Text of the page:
There’s lots of nice things about gathering on Thanksgiving for a big meal with family. We love our families. And in many ways, Thanksgiving is one of the more enjoyable holidays of the year. But, of course, it can present its difficulties. Here are ten things not to talk about during Thanksgiving dinner. Let’s all just try to get through this, okay?
It’s unfortunate, since this will be the main course at most American Thanksgiving dinners. But mentioning the word can all too easily remind people of the country of the same name, and then nudge the conversation dangerously close to the issue of the Armenian genocide during the first World War. And if you ask, say, a cousin’s Turkish wife about how this sensitive subject is taught in Turkish schools (because she is a teacher, in Turkey, and had actually just been talking about the issue of teaching controversial episodes in Turkish history, and you actually thought that the Armenia thing was what she was talking about) you may be glared at by your cousin and told, “Well now that’s a cheery subject!” Apparently there are other controversial episodes in Turkish history and she was talking about those.
Much too close to the hot-button political issue of immigration. Better just to pretend that no people have ever moved from one country to another country. At least for this one holiday, let’s pretend that. For the sake of the meal.
3) Native Americans
People choose different paths in life. Even family members who love each other very much. Some people move to California and get into yoga and spirituality and alternative healing practices, while others opt to stay in New York and remain bitter and complaining about everything all the time. Some people may want to read a ten-minute Native American prayer of thanks to our mother earth for the bounty she has bestowed upon us as a reminder of our duty to protect the environment. Before food is served. Do not huff loudly half way through. Do not say the words “new age.” Do make sure there’s a full bottle of wine nearby.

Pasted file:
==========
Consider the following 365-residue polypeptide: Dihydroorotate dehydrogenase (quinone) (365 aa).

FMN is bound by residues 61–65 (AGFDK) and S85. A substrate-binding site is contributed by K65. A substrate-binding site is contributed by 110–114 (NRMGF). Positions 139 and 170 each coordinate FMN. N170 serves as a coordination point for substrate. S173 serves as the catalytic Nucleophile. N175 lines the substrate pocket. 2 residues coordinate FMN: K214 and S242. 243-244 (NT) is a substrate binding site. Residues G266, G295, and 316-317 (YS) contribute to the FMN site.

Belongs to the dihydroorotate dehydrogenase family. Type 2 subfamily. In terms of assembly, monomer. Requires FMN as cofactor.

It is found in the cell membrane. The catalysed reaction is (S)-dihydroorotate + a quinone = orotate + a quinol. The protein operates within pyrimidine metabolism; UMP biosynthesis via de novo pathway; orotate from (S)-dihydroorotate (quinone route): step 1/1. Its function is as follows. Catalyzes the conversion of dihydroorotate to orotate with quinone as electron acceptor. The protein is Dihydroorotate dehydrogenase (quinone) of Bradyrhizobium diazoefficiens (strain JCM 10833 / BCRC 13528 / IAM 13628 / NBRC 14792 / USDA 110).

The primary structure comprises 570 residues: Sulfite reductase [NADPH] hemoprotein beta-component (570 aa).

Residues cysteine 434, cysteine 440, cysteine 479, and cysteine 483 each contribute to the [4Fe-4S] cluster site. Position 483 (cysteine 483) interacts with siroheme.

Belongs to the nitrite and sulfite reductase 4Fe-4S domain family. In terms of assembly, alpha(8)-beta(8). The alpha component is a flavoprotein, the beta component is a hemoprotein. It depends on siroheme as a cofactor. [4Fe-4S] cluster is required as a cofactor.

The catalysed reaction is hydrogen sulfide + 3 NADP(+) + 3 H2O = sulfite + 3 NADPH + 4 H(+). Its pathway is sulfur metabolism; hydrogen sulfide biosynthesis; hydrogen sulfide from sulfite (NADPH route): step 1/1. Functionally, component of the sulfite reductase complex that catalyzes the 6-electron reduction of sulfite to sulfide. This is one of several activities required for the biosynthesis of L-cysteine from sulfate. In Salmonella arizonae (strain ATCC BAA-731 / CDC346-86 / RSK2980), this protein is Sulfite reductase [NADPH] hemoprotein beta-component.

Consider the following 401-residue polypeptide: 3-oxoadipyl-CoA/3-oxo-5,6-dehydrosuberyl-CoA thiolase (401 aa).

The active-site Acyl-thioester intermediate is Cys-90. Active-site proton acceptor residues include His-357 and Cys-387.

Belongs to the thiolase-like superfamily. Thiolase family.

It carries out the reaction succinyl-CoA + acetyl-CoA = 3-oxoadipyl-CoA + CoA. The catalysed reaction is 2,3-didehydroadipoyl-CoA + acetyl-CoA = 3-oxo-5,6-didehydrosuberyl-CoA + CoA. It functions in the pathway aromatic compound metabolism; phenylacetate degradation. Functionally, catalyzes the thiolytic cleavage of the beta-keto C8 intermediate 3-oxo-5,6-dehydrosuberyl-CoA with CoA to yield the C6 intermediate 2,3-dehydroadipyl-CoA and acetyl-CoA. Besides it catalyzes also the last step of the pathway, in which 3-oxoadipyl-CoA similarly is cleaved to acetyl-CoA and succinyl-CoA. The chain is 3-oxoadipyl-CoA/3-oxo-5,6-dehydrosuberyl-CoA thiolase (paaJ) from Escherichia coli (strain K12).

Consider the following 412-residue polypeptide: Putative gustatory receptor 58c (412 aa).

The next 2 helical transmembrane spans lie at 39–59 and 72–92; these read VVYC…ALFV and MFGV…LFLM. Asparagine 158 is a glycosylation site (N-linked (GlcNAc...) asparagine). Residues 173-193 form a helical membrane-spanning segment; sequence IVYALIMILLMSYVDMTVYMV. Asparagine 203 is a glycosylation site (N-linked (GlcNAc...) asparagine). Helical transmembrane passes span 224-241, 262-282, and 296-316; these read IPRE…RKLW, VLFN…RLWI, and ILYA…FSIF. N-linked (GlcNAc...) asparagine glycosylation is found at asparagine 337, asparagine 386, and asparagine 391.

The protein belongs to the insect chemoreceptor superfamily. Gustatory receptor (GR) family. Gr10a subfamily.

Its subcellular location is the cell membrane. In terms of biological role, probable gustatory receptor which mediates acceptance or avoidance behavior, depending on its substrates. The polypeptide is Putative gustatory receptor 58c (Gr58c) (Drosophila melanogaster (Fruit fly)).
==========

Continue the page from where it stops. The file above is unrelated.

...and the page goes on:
4) Real estate/home address
Because people have different opinions about things. Someone at the table may be a professional musician, and wonder aloud why the musical artist Prince inspires such love and devotion from his fans since, this person might say, “his singing is always off key!” Due to your own feelings about Prince, which run counter to those just expressed, and the consumption of many glasses of wine during the recitation of a Native American prayer, you may blurt out an answer to the posed question by stating, enthusiastically, that Prince is simply the “baddest motherfucker in the world.” There may be be children at the table, ages twelve, nine, four. An aunt may tell your wife, who she’s sitting next to, that, “That’s not okay.”
6) How’s the job hunt going?
Pass the potatoes, please?
7) The weather
An innocent question, posed to break an uncomfortable silence. “Have you noticed it’s a little warmer this year than it used to be?” BOOM! Now you’re in a heated debate about the divisive issue of climate change and whether or not all these evil scientists are making up all these flim-flam “studies” just to line their fat-cat scientist pockets. Not to mention the activist judges. They must have something to do with this, too, right?
You haven’t read enough of them. You don’t understand the few that you’ve read.
What, and risk getting into the controversial issue of helmet-to-helmet hits, the inherent violence of the game, the concussions, or, God forbid, Brett Favre’s penis? Nope. Not this year. Simply sit and watch in silence.
I can not lie! Each and every one of these pies, cakes, cookies and crumbles that all the different relatives have contributed is equally delicious!
But here’s the recipe for my sister’s apple cake. (It’s the bomb.)
3 cups all-purpose flour
1 tsp. baking powder
1 tsp. baking soda
1 tsp. ground cinnamon
1/4 tsp. gound allspice
1 cup granulated sugar
1 cup packed brown sugar
1 cup vegetable oil
2 beaten eggs
1 tbs. vanilla
3 cups chopped, peeled apples (she uses Granny Smith)
1 cup chopped pecans, toasted in 350° oven for 5–10 minutes (watch them to make sure they don’t burn)
2 tsp. shredded lemon peel
sifted powdered sugar
1. Preheat oven to 350°. Grease and lightly flour a round bundt pan (the doughnut shaped one), set pan aside. Stir together flour, baking powder, baking soda, cinnamon, all-spice, and 1/4 tsp. salt. Set aside.
2. In a mixing bowl combine sugars, oil, eggs, and vanilla. Beat with electric mixer on medium speed for 2 minutes. Add dry mixture and beat on low just till combined. Fold in apples, half the pecans, and lemon peel. Pour batter into prepared pan. Put rest of pecans on top.
3. Bake in 350 oven about 1 hour (maybe 5–10 minutes more) until a toothpick comes out clean. Cool on rack for 10 minutes, then remove from pan and cool on rack for three hours. Sprinkle with powdered sugar.
Adapted by Deborah Bry from Better Homes and Gardens Cook Book.
Illustration by Susie Cagle.